Laurier Sustainability Office introduces new bike hubs on campus
The sustainability office at Laurier has introduced new bike hubs on campus to make transportation for commuting students and students wanting to get around in the area alike.
Laurier is one of six community partners included in a pilot project bike-share program developed by Drop Mobility, operating with a similar business model to the Lime scooter pilot projectin the region.
“Obviously with the light rail transit being available for the first full school year, the Laurier Drop station is actually in Waterloo Park. That’s the closest one that was set out by the region, but it gives the option for students who use their transit pass that’s included in tuition; whether they take a bus or the LRT, it’s about a 15 minute walk to campus – but Drop gives them a multi-modal transportation option,” said Katarina Milicic, the outreach and programs coordinator for Laurier’s sustainability office.
“They can take the ION up to the park, but it’s easier for them to take a five minute bike ride in November instead of walking for 20 minutes; obviously in the winter a bus route may be more accessible, but hopefully [in] just under nine months they [will] have an option to have a nearby hub that has the bikes.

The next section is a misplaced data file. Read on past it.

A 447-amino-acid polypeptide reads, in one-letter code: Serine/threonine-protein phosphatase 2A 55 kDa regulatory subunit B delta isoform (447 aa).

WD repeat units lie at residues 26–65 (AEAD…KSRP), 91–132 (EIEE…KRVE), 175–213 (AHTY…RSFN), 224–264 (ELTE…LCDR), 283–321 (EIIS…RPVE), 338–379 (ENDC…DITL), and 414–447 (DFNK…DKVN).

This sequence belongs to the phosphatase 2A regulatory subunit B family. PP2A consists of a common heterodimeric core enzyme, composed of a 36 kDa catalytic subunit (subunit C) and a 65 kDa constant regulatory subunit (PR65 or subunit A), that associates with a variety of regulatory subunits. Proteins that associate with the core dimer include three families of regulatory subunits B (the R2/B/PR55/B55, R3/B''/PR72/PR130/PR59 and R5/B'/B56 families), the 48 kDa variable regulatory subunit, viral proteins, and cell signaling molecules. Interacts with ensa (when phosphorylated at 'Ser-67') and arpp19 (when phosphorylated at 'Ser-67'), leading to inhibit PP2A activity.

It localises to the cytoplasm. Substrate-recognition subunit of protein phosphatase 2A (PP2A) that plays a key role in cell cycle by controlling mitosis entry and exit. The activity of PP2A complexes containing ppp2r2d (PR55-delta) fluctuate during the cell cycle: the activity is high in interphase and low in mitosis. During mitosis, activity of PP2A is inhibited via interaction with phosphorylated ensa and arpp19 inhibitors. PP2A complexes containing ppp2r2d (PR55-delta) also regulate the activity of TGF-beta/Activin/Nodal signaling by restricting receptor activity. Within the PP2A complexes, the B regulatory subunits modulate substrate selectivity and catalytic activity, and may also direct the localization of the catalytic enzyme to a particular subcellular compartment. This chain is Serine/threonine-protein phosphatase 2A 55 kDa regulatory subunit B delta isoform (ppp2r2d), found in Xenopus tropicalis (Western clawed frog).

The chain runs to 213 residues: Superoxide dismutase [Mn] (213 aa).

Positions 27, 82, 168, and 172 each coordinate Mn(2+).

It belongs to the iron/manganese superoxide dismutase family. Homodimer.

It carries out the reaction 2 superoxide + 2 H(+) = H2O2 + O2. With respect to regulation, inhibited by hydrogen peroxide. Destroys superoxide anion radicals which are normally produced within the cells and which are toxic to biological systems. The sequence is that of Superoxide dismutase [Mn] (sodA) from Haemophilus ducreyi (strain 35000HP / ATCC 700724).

There will also be bikes available on campus, with locations such as the athletic complex, Willison Hall, Leopold residence, the science building, mid-campus drive and the Schlegel building, as well as other points throughout the region. The bikes can be rented via the Drop app for either $1 an hour or $15 a month.
“Giving an additional option to transportation is nice because it’s not always as simple as taking one bus and getting where you need to be. You’ll have one route that takes you to one location, but you have to walk 10 minutes to the stop and 10 minutes after you get off — sometimes that creates a barrier so you’ll take a car,” Milicic said.
“There’s no direct correlation that bikes on campus will decrease the amount of car usage, but it gives an additional option for students who may have seen that as a barrier beforehand. They can sit on the ION and then have a bit more active transportation, especially if they don’t want a spot to park or lugging a bike around campus.”
Similar to the Lime scooters, the Drop Mobility bikes can be locked and left at certain infrastructures all around the region as well as at the bike hubs that are scattered through Waterloo, Kitchener and Cambridge.
“In terms of cost, if you use it three times a week for a school year versus what it actually costs to purchase a bike, it’s a very affordable and sustainable option. It gives that additional flexibility for students, staff and faculty who would’ve even seen walking as a barrier,” Milicic said.
“With Lime scooters, it was a pilot but having it with the city — there were different rules and by-laws that had to be abided by, but with bikes, you’re already allowed to bike and there are lanes put in place to bike. We should have scooters and bikes on campus because there should be connections to transit, so it’s definitely a step in the right direction for the university.”
More information can be found here.